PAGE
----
Three political parties in Parliament, composed of some former members of Hosni Mubarak’s ruling National Democratic Party (NDP), intend to support Omar Suleiman, former head of the General Intelligence Services and former vice president, in his anticipated bid for presidency.
“I know Suleiman personally, and I trust he has a national vision to solve the country’s problems. And in case he runs, our party will support him and we will discuss with other candidates the probability of their withdrawal,” said Salah Hasaballah, president of the Egyptian Citizen Party.
The three parties are the Egyptian Citizen Party, the Freedom Party, and the Union Party, who have 14 MPs between them, have formed a parliamentary alliance called the Free Parliamentary Alliance.
Despite the conflicting media reports about Suleiman’s candidacy in the past months, members of the popular campaign that supports Suleiman’s nomination told Egypt Independent that the former spy chief aid is to announce his candidacy in a matter of hours. They say thousands of Egyptians have come forward to support Suleiman's candidacy.
Hasaballah added that this will be discussed with the other two parties so that they have a unified stance. However, the three parties will never endorse an Islamist candidate if Suleiman doesn’t run, and the door will be open to agree on another candidate, said Hasaballah in a press conference held Wednesday by the alliance.
Moataz Mohamed Mahmoud, a Freedom Party MP who heads the Free Parliamentary Alliance, explained his party’s earlier call for Field Marshal Hussein Tantawi to run for president. “He is the only powerful person who is capable of leading the country in the hard times we are passing through,” said Mahmoud. Tantawi has been the de facto head of state since Mubarak resigned on 11 February.
However, Mahmoud added, this would be under the condition that the president’s powers in the new constitution be limited to three national security ministries — the Foreign Affairs, Interior and Defense ministries — and that he stay in office for only one term.
In addition, the alliance slammed the majority Islamist parties’ recent row over withdrawing confidence from the government and their domination of the constituent assembly tasked with writing the constitution, calling the assembly to be restructured to represent all of society.
None of the 14 parliamentarians were chosen to sit on the 100-member panel from among the 50 MPs.
“The majority party [the Muslim Brotherhood’s Freedom and Justice Party] is pursuing an exclusive and selective policy and is imposing its authority over the political system even worse than the dissolved former ruling party’s actions…it is reproducing the pre-revolution dictatorship,” the Freedom Party said in a statement, despite accusations that the party’s members’ are loyal to the former regime.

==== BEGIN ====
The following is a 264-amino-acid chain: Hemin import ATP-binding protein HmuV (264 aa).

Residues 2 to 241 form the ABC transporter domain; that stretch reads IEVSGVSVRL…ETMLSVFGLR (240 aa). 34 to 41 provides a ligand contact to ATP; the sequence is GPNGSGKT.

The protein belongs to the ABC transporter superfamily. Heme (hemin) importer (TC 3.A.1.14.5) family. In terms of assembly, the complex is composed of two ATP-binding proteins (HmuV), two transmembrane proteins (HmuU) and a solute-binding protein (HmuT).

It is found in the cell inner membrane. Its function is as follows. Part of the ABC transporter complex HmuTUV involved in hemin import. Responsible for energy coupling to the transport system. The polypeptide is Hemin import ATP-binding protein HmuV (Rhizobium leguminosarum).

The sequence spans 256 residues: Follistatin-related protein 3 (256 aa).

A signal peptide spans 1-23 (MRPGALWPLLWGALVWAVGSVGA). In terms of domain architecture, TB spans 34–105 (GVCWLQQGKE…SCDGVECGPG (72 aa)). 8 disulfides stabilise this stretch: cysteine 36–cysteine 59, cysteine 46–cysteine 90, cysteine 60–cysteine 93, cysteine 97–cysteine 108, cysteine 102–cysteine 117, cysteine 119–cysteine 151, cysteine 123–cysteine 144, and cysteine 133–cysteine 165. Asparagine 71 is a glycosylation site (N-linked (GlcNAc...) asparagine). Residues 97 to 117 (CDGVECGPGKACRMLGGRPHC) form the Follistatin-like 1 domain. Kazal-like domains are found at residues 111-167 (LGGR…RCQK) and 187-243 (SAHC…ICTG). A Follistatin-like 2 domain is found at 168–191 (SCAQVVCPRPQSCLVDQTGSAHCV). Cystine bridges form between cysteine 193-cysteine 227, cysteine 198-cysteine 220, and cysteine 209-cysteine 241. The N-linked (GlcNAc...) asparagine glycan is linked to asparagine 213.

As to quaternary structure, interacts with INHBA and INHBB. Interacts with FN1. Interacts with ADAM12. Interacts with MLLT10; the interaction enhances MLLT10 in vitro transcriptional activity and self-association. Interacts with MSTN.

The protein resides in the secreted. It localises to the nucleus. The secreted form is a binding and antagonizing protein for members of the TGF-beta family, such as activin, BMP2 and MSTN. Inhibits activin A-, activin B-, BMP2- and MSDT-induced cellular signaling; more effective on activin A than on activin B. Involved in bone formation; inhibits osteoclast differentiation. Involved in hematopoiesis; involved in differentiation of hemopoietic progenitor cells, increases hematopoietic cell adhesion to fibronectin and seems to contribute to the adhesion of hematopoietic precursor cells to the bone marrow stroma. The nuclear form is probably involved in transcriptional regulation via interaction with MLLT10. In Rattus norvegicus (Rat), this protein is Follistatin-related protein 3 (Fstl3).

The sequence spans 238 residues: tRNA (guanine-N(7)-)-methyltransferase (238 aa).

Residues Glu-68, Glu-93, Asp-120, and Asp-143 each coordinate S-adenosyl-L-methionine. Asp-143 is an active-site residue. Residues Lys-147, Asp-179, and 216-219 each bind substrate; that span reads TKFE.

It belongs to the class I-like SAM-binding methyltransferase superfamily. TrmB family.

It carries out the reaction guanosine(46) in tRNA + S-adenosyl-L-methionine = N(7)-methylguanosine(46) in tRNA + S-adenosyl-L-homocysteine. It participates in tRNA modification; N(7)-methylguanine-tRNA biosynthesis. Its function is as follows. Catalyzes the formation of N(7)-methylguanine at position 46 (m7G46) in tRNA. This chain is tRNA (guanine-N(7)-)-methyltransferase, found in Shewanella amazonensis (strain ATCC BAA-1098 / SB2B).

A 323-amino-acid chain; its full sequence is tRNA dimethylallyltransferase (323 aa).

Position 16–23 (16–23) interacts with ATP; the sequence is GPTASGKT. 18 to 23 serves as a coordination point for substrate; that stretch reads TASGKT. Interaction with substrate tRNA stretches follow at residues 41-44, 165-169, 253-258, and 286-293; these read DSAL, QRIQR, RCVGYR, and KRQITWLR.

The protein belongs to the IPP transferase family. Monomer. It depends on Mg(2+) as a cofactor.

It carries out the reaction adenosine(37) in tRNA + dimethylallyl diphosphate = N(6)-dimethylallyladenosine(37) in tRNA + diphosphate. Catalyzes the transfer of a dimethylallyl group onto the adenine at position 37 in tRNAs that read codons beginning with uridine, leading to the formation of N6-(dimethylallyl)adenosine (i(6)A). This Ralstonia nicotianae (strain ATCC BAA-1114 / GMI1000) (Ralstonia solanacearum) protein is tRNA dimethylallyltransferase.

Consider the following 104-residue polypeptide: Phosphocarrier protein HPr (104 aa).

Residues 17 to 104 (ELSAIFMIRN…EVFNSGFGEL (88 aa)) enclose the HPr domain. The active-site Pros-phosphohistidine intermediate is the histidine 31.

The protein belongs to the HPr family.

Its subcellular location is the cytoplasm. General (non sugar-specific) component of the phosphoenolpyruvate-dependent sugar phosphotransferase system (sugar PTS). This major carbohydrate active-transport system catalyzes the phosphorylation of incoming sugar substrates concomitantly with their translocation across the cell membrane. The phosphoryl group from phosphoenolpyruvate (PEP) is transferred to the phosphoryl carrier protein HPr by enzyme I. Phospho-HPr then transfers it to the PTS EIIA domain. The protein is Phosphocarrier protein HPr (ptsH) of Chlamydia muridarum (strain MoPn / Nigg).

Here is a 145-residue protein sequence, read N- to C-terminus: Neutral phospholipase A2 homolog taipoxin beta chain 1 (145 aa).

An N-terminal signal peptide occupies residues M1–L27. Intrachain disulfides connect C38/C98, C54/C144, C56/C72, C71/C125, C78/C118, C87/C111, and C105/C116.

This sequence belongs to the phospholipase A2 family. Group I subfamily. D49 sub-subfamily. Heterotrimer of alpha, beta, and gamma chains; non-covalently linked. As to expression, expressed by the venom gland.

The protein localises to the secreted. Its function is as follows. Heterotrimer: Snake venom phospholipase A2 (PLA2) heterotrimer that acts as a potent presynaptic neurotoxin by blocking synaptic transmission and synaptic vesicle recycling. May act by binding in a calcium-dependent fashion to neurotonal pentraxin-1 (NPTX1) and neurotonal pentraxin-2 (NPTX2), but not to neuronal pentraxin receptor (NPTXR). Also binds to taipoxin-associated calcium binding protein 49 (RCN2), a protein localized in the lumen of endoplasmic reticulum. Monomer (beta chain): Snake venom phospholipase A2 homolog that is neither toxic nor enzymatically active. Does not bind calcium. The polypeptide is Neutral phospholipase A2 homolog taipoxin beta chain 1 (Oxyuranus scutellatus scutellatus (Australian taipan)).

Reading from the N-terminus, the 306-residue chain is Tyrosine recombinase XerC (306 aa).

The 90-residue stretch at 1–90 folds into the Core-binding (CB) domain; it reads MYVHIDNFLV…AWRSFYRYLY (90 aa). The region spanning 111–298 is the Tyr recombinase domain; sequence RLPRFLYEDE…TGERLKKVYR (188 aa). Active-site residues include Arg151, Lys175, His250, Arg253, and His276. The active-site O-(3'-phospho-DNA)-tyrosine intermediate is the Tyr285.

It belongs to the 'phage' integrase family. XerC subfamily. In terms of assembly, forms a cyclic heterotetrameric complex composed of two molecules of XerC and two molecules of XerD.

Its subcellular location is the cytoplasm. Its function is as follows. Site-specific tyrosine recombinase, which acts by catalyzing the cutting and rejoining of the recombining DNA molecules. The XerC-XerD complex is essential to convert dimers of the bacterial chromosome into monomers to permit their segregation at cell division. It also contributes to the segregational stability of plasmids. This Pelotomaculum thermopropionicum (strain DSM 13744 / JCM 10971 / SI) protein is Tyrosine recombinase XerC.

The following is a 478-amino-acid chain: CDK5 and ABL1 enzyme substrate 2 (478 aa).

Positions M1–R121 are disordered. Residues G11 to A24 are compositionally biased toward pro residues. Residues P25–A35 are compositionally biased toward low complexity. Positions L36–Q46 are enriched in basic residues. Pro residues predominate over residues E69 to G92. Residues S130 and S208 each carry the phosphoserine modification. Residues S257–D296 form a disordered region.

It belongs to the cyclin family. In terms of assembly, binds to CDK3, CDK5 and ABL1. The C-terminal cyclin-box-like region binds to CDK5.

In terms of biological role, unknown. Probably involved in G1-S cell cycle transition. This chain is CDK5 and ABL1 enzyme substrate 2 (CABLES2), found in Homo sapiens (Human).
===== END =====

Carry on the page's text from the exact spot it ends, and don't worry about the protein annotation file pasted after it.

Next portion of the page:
Around 30 of those elected for the constituent assembly withdrew their membership on the same grounds and more than 30 political parties and movements launched a campaign to from a parallel constituent assembly that they claim would be more representative of Egyptian society.
However, the three parties said that they didn’t join the other parties’ campaign because it’s unrealistic and doesn’t put real pressure on Islamists to change their position.
“The parallel constituent assembly doesn’t have real legitimacy and it won’t have a genuine impact on the ground,” said Mahmoud.
The three parties also expressed their acceptance of Prime Minister Kamal al-Ganzouri’s government’s report, which was delivered to Parliament in February. The report was rejected by 19 parliamentary committees, and is the basis of the FJP’s call to withdraw confidence from the government, which has met resistance from the military council.
The parties gave their acceptance of the government’s report, despite some reservations on its content, to “guarantee a minimum level of political stability in the difficult times that Egypt is passing through, and that the situation doesn’t tolerate a political force wanting to form the government for the sake of dominating the political scene,” said the statement.
Mahmoud went as far as to accuse FJP of stirring instability and aiming to garner political gains with their call for withdrawing confidence from the government, as the FJP knows that the Constitutional Declaration does not give Parliament that power.
“They [FJP MPs] did not take any serious steps to withdraw confidence and they even cancelled all times set for questioning of the ministers by the MPs,” said Ihab Ramzy, a Freedom Party MP, hinting that their demands are not serious.
“Our main aim is to achieve the goals of the revolution and if we find it impossible to do that, I will personally resign from Parliament,” said Mahmoud.